(Chicago, IL) — October 18, 2010. State Senator Bill Brady (R-Bloomington) faced last night an onslaught of ethics criticism from Governor Pat Quinn over controversial votes that Brady had cast relating to a downstate housing development project that potentially could have benefited his home building business.
At an Illinois governor debate hosted by WBEZ Chicago Public Radio at Elmhurst College, Quinn relentlessly pushed Brady on a May 22, 2010 Chicago Tribune story that Brady sough to develop 300-home subdivision, called Prairie Creek in Champaign, to leverage a new I-57 interchange which the state announced in 2002 that it intended to build.
In 2003, the state legislature gave the local government authority to take land for sewers along Curtis Road east of Brady’s property. A final vote to enact the law occurred Nov. 4, as Brady was securing options on the land he planned to develop. He voted for it.
Three years later, when the legislature re-authorized the sewer plans, well after Brady began acquiring the land, he again voted in favor of the measure. In 2007, Brady also voted for similar legislation allowing Champaign and other local governments to seize property to build their share of the interchange.
Although the actions would help move the interchange project along, and affect the value of his land, Brady did not recuse himself.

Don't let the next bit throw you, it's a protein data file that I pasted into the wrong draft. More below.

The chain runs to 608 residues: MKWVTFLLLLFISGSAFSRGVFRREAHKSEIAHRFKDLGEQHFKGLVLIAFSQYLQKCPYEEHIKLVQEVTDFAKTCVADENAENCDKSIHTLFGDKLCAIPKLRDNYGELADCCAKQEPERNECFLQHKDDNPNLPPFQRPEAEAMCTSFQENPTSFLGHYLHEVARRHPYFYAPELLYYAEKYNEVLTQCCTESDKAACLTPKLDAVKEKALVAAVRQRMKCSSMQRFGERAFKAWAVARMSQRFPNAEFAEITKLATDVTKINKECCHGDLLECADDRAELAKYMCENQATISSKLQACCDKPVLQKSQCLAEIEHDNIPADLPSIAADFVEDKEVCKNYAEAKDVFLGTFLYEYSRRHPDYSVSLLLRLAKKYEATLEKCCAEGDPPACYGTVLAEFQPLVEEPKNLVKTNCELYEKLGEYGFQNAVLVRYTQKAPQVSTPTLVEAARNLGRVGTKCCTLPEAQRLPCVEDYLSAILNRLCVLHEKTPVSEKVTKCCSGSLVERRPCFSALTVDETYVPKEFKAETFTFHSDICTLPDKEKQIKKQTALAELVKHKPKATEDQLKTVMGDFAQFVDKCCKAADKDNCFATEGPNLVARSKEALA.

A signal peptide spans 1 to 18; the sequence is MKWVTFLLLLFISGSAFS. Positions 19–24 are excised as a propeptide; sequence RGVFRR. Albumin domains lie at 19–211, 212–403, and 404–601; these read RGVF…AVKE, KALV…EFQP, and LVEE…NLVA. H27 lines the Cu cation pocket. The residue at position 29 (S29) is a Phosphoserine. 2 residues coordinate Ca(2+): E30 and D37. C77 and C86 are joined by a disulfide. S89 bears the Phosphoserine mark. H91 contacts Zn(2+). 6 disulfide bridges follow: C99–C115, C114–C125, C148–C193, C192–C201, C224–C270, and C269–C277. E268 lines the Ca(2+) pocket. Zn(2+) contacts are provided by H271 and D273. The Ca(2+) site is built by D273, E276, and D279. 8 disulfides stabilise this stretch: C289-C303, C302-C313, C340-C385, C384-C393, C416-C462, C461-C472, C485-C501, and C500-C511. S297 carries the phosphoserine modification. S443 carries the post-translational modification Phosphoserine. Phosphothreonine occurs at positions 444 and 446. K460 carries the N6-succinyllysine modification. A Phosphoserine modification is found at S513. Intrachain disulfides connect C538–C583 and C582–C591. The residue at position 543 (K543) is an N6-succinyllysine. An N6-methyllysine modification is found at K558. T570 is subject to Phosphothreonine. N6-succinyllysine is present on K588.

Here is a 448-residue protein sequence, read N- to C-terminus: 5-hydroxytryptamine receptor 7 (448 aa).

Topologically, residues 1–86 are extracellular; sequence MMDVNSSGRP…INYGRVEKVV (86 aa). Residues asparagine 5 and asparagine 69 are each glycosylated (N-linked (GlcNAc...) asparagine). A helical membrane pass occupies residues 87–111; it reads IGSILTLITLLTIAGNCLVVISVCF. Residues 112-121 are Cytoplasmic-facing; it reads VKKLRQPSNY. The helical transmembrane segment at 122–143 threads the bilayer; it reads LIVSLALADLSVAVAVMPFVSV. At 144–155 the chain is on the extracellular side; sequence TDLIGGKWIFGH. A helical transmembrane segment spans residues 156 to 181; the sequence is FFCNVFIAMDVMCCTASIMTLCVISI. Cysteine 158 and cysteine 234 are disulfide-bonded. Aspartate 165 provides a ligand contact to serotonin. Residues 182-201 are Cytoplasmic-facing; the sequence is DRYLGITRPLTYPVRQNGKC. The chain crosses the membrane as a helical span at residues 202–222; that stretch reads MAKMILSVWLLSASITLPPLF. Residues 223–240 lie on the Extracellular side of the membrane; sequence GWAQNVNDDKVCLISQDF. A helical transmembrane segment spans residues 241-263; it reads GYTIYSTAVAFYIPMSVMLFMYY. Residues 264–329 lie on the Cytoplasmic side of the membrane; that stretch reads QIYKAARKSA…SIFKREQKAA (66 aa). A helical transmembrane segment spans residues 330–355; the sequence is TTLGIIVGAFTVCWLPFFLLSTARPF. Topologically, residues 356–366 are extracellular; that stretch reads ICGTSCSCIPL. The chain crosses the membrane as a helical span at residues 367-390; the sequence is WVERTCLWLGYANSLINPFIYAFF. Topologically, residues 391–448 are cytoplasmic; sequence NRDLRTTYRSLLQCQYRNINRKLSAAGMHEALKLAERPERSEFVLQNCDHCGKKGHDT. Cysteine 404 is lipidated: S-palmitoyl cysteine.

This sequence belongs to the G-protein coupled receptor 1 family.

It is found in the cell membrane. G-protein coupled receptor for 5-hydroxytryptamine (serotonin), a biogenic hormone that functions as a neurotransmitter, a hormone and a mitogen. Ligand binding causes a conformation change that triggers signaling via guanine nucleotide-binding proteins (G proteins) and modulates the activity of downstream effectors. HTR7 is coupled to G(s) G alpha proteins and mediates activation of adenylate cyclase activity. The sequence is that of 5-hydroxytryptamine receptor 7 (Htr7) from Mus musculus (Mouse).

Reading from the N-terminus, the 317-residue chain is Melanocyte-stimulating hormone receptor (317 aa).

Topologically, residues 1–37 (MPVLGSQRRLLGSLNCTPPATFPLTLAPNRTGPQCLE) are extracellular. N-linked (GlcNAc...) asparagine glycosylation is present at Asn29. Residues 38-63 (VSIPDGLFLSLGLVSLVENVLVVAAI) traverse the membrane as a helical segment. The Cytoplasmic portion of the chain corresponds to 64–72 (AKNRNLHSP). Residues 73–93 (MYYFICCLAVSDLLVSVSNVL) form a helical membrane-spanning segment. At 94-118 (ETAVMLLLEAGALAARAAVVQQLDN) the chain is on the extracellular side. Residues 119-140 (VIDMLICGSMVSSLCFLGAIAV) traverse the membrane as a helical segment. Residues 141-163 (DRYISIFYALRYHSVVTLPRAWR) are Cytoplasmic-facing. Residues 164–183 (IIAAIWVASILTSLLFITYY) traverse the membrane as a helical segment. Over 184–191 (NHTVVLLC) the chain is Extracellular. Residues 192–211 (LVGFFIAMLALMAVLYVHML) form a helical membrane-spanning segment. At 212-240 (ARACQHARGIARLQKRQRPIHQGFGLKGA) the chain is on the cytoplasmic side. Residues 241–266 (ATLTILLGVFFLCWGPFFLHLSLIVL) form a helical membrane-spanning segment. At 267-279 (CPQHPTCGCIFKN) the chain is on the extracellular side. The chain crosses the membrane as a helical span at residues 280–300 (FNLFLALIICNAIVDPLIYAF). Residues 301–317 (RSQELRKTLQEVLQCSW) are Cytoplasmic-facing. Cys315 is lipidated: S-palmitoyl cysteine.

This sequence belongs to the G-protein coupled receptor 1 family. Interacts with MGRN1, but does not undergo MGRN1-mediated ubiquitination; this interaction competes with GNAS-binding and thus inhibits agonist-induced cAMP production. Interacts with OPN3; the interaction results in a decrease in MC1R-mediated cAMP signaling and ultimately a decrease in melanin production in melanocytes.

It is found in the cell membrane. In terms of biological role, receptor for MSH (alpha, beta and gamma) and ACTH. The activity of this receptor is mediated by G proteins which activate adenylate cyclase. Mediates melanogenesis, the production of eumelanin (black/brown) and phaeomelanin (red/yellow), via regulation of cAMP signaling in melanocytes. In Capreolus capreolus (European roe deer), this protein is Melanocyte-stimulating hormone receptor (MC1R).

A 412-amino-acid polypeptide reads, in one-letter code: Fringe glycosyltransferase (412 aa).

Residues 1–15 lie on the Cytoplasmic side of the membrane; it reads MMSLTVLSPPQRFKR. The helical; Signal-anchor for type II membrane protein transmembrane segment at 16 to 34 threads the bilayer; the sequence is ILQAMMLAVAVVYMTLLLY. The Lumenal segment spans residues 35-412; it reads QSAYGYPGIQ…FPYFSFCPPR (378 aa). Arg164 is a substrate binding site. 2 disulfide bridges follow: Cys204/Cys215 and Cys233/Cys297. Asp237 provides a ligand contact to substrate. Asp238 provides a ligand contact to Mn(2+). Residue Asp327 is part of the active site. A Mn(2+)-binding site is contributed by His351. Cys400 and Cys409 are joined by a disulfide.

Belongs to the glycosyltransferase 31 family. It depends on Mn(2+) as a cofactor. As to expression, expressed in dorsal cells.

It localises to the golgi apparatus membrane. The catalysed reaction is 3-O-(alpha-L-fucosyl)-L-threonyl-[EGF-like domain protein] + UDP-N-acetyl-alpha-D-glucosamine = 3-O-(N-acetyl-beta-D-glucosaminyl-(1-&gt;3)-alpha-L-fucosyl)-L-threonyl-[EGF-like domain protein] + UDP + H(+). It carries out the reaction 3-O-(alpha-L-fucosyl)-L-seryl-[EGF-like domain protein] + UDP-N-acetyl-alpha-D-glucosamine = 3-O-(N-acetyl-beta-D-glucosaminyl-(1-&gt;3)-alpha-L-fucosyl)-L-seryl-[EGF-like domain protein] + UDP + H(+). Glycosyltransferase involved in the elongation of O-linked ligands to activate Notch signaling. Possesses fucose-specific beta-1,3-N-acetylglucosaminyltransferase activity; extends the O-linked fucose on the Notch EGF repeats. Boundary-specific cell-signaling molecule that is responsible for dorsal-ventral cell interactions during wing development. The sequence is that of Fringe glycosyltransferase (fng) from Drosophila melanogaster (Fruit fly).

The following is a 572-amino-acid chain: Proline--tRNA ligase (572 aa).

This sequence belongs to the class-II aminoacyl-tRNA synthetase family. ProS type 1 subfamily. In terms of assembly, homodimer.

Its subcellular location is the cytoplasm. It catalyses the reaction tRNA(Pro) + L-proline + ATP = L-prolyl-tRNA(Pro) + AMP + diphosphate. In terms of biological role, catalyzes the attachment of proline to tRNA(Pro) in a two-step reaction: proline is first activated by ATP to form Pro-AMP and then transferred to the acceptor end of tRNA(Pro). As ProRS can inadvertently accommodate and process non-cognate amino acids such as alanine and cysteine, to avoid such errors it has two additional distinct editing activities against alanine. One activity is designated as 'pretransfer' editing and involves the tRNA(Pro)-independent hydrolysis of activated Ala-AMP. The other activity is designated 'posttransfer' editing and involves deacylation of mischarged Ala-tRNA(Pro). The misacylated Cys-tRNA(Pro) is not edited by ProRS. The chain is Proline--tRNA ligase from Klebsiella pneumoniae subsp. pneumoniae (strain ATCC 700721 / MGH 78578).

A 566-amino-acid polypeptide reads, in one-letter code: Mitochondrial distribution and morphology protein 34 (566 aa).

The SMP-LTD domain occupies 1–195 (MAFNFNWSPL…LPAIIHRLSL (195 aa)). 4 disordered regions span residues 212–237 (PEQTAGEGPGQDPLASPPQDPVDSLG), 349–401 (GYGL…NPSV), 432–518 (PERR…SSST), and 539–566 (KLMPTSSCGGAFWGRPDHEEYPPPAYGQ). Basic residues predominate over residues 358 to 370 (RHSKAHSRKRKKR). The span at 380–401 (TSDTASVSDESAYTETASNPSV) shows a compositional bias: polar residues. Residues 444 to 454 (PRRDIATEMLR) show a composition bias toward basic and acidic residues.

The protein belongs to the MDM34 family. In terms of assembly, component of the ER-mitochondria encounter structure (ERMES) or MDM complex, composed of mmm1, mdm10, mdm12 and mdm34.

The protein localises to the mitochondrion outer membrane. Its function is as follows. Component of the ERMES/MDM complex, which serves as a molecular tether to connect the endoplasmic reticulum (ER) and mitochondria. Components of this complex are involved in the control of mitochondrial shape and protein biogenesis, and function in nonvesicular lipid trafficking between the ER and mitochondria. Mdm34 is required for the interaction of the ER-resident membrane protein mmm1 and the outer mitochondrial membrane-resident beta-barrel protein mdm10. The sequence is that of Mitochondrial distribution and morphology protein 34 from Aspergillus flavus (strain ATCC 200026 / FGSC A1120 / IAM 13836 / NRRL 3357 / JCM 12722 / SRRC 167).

At last night’s debate, Brady said, ““You know well, governor, that I did not vote and never have knowingly voted on a conflict of interest,” he said.
However, Quinn, who is a lawyer, noted the word “knowingly” is “what people say when they’re going to court and they have to defend themselves in a criminal trial.”
Typically, questionable land deals are complicated business arrangements that leave no smoking gun and they confuse voters with their complexity, which smothers spontaneous voter outrage. However, Illinois voters are likely more hyper-sensitive these days to ethics questions hovering over potential governors given their buyers’ remorse over ex-Governors George Ryan and Rod Blagojevich.
Brady is going to need a better answer, especially if he wins, than: “As a citizen legislator, I’ve cast thousands of votes,” Brady said, saying that Quinn should “stick to the issues.” That’s a dodge.
Ryan and Blagojevich dodged. Look what it got them.